GK: Next week is the one hundredth anniversary of the day Orville Wright of Dayton, Ohio, made the first powered flight of an aircraft. A cold windy day at Kitty Hawk, North Carolina.
TR: Pretty windy, if you ask me, Mr. Wright.
GK: Probably going to get worse before it gets better.
TR: You want me to untie the ropes?
GK: Wait just a moment, maybe it'll die down.
TR: Kind of gusty out there.
GK: I just wonder if I should've designed it that way. Me lying on my stomach, head first. I hit something I hit it with my face.
TR: You want to redesign it?
GK: Okay, okay. Let's get going. What's for lunch?
TR: Baloney sandwich.
GK: No choice of pasta salad or chicken?
TR: Sorry.
GK: This is going to be an important day in American history, Mr. Arbuckle. Orville Wright makes the first self-propelled flight in a heavier-than-air flying machine. Wright, flight. Got a nice ring to it. Sure glad I changed my name from Arnie Bjarnquist. Bjarnquist makes first flight ------ doesn't have the same ring to it. Wright is better. Of course the Norwegian people won't get the credit then, but ----- What's that?
TR: What in tarnation? (PLANE FLIES OVER LOW)
GK: Oh my gosh. Am I seeing what I think I'm seeing?
TR: Who in the heck is that? (PLANE MAKES ANOTHER PASS, LOWER) Somebody with a long white scarf and long black hair.
GK: I was about to make history and now I am history.
TR: Well, you can always make the first powered flight with a meal onboard. A sandwich. (PLANE LANDS AND TAXIS TOWARD THEM)
GK: I don't like the looks of this. (PLANE MOTOR SHUTS DOWN)
SS (AWAY): Howdy. Want to give me a hand and block the wheels for me?
GK: Sure. (FOOTSTEPS) Not a bad landing. Kind of windy today.
SS: No problem. Who're you?
GK: Orville Wright. That's my flying machine over there. And my mechanic, Mr. Arbuckle.
SS: Oh. That's a flying machine? I thought it was a marker of some sort. A wind sock.
GK: What's your name?
SS: Wilma Hargrove. Montclair, New Jersey.
GK: You don't have a man hiding in that fuselage, do you?
SS: Ha! No, of course not! A man would just weigh me down.
GK: I had no idea women could fly.
SS: Of course we can. We're smaller, so we don't need so much power to get us up, we have a better sense of balance, and we're not afraid to ask for directions. Where am I, by the way? Delaware? Ocean must be nearby-----
GK: You're in North Carolina, Miss Hargrove. Kitty Hawk.
SS: North Carolina! Boy! That was a stronger tailwind than I thought!
GK: You flew this machine all the way from Montclair, New Jersey?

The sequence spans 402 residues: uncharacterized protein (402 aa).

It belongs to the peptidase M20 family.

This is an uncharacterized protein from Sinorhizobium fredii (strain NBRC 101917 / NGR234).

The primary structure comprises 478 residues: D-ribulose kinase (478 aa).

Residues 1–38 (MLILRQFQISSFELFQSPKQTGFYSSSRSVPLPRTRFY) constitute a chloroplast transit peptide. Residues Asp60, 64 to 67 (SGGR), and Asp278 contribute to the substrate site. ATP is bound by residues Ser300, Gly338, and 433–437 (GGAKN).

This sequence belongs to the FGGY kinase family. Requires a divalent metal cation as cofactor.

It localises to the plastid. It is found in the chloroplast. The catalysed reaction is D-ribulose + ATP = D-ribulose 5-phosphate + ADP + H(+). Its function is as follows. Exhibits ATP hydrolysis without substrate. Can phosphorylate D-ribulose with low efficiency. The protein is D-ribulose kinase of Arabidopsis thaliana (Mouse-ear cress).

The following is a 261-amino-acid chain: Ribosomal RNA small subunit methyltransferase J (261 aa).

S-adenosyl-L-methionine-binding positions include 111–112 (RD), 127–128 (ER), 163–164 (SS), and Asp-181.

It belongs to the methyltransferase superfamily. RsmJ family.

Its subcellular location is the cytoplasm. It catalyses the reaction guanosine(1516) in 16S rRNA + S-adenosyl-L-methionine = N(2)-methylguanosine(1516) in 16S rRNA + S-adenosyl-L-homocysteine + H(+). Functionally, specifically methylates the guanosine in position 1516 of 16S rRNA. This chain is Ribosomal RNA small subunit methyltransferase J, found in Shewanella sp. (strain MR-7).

SS: I guess so.
GK: I was hoping to fly a few hundred feet and you- you went ---miles---
SS: You fly?
GK: I was just about to try to.
SS: In that thing?
GK: Yes.
SS: It looks more like a kite.
GK: Miss Hargrove, would you mind going into partnership with me?
SS: I don't know. Why should I?
GK: This is going to be a big industry, Miss Hargrove. You and I can start a company to manufacture these and in a few years thousands of people will be in the air------ we'll be hailed as pioneers ----- and we'll make a snootful of money.
SS: Interesting. You really think so?
GK: I know so. Wright Aviation. We'll be the biggest flying machine manufacturer in the world. You wait and see.
SS: Wright? Why not Hargrove?
GK: I want to change your name to Wright, Miss Hargrove.
SS: (PAUSE, A SWEET SIGH) Is that a proposal?
GK: It is. But there's just one thing.
SS: What?
GK: I'd like you to dress up as a man and let me call you Wilbur.
SS: I didn't know people from Ohio did this sort of thing.
GK: It just stands to reason. If people find out that a woman was the first to pilot an airplane, men will lose interest in aviation. And if aviation becomes a woman's field, like elementary education and nursing and teaching yoga, the salaries of pilots will be 30% lower.
SS: Good point. Anyway, I'll say yes.
GK: The feminization of aviation will mean more pilot memoirs-pilot support groups-pilots sitting the cockpit braiding each other's hair----it's going to make the men in first class nervous. . . . Wilbur, you're a beautiful woman and I'm crazy about you. I have a feeling the two of us could fly without instruments.
SS: I'm in love with you, Orville.
GK: You are, Wilbur?
SS: Go fly that kite of yours and I'll change into a dark suit and a derby hat and when you get done, I'll fly us to Key West and we'll have us one heck of a Christmas.
TR: And that was the story of Orville and Wilbur Wright. I was there. I saw it. He flew a few hundred feet in his little plane and it went into the record books and then the two of them went away and after that, they were a matched pair. You look at pictures of Orville and Wilbur Wright ---- look in her eyes and you'll see more than an interest in aviation. She was over the world about him. He was the wind under her wings. She didn't care that he got credit for being the first to fly. When you're in love, it doesn't matter who was first. It's the landing that matters. Happy 100th anniversary, Orville and Wilma Wright.